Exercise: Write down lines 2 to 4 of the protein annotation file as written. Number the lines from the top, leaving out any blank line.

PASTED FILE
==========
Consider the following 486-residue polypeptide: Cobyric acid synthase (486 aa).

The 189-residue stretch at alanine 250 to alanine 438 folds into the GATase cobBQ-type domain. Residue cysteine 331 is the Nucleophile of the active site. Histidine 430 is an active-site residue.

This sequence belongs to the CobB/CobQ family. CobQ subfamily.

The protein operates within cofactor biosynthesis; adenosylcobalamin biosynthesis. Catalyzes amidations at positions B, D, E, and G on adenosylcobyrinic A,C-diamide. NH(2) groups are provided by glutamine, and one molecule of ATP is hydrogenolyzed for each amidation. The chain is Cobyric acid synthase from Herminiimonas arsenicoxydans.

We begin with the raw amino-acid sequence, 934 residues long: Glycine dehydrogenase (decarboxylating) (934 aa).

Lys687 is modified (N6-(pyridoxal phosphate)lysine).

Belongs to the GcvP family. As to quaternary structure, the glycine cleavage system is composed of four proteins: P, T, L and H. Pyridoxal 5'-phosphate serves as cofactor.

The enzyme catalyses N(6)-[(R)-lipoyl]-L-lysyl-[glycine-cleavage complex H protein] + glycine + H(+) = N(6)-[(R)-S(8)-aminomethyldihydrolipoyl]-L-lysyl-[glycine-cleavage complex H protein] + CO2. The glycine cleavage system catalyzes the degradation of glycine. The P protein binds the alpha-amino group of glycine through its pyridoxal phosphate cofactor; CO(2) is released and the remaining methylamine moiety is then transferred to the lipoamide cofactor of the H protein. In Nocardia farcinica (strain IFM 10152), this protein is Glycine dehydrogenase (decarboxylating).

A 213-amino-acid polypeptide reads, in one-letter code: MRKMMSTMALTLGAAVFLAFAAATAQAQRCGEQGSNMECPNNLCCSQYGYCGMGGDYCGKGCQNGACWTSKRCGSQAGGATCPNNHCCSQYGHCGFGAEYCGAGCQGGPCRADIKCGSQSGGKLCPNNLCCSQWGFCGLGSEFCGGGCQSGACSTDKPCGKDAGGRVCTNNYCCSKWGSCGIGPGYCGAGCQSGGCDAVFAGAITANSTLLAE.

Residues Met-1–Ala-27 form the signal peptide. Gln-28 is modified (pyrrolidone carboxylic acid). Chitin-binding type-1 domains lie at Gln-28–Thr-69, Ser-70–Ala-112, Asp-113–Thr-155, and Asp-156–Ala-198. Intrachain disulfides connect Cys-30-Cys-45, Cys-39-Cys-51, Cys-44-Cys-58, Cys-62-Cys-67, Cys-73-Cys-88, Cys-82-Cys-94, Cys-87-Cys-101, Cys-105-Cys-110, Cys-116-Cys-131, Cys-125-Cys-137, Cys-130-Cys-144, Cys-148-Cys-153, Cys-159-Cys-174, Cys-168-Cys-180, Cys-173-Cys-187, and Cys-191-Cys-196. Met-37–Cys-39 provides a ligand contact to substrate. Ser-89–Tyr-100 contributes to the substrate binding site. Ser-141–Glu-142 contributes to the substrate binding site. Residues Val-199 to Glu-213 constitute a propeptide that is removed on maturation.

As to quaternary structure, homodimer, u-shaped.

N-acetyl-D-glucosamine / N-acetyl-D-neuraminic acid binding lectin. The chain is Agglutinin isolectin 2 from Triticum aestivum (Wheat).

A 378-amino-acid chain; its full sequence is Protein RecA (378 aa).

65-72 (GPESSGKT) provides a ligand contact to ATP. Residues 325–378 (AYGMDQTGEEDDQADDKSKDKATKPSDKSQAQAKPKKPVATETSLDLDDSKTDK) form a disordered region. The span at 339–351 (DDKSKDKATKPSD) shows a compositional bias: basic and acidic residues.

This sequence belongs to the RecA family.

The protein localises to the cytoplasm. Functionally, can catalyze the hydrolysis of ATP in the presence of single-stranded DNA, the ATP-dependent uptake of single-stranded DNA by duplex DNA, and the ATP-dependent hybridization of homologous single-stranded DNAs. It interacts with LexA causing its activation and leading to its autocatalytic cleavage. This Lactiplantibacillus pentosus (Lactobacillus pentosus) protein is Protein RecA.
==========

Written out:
The 189-residue stretch at alanine 250 to alanine 438 folds into the GATase cobBQ-type domain. Residue cysteine 331 is the Nucleophile of the active site. Histidine 430 is an active-site residue.

This sequence belongs to the CobB/CobQ family. CobQ subfamily.

The protein operates within cofactor biosynthesis; adenosylcobalamin biosynthesis. Catalyzes amidations at positions B, D, E, and G on adenosylcobyrinic A,C-diamide. NH(2) groups are provided by glutamine, and one molecule of ATP is hydrogenolyzed for each amidation. The chain is Cobyric acid synthase from Herminiimonas arsenicoxydans.